/ October 31, 2013

Fastcase of the Week: DC Metro’s Zero Tolerance French Fry Policy

As some of you know, I moved to DC recently to join the Fastcase team. Having lived in New York for a while, I don’t look twice when I see someone eating on the train. When I first moved here I may or may not even have even eaten a Chop’t salad on a hypothetically empty train ride to Maryland late one busy Friday afternoon.

I was recently riding the train to work and noticed a sign informing me that playing music out loud and eating or drinking on the train were both illegal. And then today I noticed the above-pictured sign. I assume this must be part of some awareness campaign, or perhaps these PSAs are always around and I’m just exceptionally unperceptive. Either way, I thought to myself, “Surely this is an unenforceable law.” And further, “Surely too, this is an offense punishable by a minor fine.” Since I’m a huge nerd, and I happen to work for a legal research company, I decided to look into both of these assumptions.

DC Code § 35-251 (Fastcase 2013) legislates:

It is unlawful for any person either while aboard a public passenger vehicle . . . or while within a rail transit station owned and/or operated by the Washington Metropolitan Area Transit Authority which is located within the corporate limits of the District of Columbia to . . . (2) Consume food or drink . . . .

Helpfully, the Fastcase algorithm that automatically aggregates and annotates statutes with subsequently-citing cases answered my second question for me. Hedgepeth v. Washington Metro. Area Transit Auth., 386 F.3d 1148 (D.C. Cir., 2004), a case that made it all the way to the Court of Appeals for the D.C. Circuit, told the story of a twelve year old middle-school student who purchased a small bag of french fries on her way home from school, ate a single french fry while waiting for her friend to purchase a metro card, and was immediately detained, handcuffed, and escorted (sans shoelaces, which were clearly taken from her as she cried in fright and/or embarrassment) to a juvenile detention facility where she was fingerprinted and processed.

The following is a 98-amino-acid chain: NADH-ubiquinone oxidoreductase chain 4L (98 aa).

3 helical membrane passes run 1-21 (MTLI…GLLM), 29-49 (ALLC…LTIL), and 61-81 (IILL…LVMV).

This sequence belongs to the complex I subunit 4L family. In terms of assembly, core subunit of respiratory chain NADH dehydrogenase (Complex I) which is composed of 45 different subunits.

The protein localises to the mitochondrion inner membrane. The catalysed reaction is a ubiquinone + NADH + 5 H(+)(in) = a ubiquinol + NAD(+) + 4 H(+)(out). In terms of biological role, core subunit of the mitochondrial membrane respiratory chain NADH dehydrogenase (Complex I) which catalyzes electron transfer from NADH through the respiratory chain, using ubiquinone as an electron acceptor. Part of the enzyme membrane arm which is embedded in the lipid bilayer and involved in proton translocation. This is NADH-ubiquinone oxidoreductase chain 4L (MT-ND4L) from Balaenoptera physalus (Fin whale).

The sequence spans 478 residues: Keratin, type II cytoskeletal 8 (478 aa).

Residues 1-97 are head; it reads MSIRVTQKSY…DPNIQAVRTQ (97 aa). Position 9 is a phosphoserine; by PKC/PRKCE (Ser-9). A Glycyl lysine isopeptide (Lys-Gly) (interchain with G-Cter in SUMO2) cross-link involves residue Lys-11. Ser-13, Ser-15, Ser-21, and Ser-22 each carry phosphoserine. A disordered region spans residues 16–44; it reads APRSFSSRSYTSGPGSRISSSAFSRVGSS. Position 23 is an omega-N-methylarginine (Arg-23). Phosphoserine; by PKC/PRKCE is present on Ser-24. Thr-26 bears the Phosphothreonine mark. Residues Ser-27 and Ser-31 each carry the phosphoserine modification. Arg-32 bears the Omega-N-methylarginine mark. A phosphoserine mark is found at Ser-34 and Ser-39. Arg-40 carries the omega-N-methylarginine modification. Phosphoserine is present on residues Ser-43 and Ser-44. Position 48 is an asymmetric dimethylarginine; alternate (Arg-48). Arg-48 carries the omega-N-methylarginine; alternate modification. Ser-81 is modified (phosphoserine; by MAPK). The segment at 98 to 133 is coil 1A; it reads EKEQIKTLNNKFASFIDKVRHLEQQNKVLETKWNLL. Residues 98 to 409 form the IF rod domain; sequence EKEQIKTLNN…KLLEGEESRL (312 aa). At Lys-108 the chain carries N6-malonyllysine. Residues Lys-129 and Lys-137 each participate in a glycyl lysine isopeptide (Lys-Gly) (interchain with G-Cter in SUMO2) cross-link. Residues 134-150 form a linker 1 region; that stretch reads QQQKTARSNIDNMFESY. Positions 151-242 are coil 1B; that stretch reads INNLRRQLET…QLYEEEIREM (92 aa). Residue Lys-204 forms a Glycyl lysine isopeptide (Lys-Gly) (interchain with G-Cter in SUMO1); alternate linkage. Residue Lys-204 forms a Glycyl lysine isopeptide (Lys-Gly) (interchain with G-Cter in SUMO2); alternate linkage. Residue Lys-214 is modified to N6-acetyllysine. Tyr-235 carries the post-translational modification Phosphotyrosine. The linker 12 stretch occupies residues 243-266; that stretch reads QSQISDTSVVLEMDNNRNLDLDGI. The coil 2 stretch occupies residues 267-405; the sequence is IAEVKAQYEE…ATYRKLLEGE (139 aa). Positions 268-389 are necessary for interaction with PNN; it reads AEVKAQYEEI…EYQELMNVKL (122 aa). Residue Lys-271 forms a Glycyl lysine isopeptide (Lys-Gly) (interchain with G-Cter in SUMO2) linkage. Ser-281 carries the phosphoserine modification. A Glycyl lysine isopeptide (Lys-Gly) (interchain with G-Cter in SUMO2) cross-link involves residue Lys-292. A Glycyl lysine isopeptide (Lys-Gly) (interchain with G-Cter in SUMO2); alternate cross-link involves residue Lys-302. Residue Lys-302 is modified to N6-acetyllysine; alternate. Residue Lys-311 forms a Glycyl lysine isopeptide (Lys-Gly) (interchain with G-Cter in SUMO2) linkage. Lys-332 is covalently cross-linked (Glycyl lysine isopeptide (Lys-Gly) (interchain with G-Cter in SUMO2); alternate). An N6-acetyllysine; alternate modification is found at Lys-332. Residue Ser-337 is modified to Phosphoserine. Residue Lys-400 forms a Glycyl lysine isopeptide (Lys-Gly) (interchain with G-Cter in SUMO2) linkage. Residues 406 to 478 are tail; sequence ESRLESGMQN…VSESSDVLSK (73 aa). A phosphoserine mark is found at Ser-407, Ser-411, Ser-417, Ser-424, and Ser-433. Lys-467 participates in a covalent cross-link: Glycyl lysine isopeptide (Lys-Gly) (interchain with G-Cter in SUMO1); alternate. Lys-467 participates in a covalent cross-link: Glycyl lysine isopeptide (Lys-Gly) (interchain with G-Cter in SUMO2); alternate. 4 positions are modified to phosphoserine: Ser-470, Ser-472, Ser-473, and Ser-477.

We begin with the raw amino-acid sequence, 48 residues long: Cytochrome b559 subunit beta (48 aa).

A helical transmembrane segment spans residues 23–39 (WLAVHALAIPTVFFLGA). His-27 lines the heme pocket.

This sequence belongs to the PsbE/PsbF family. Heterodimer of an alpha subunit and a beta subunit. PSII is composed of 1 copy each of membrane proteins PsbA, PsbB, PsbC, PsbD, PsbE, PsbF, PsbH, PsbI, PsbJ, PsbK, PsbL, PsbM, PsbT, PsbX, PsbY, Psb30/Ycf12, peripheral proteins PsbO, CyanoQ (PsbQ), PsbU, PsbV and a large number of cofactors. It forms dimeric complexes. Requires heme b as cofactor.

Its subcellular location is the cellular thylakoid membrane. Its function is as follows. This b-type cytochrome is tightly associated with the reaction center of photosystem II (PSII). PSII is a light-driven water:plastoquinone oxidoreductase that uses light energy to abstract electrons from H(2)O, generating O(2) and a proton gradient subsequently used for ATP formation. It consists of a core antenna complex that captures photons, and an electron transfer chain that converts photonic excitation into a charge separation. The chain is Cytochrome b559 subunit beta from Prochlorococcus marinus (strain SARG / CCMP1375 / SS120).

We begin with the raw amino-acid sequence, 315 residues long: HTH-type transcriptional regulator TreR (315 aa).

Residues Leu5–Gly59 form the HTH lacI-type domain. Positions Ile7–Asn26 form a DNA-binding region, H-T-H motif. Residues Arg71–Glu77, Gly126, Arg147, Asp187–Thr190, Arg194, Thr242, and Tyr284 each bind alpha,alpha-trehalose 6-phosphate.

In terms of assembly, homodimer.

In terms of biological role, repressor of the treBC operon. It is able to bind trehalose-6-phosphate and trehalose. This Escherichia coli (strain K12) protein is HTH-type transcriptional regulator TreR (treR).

The case is sort of a perfect storm of weird facts: the Metropolitan Police Department was in the middle of a zero-tolerance for quality of life offenses week, and Hedgepeth was under sixteen. While the above statute does not allow for the arrest of an adult for a first offense violation, the oddity arises because D.C. law labels such a violation a “delinquent act” requiring arrest and not explicitly allowing for citation.

The case was a Section 1983 claim that was ultimately dismissed in both the district and circuit courts. The upshot in the Court’s own words though was that “the policies were changed after those responsible endured the sort of publicity reserved for adults who make young girls cry.” Id. at 1150. After negative publicity from this case, the WMATA adopted a new policy allowing citations for violating this statute. More reasonable still, they implemented a written warning policy allowing for a letter to be sent to the child’s school and guardians in lieu of citation or arrest.

So yeah, I was apparently wrong on both counts, but that’s why we research, no?

Have you ever defended a ridiculous case based on seemingly unenforceable or weird laws? We’d love to hear about it.

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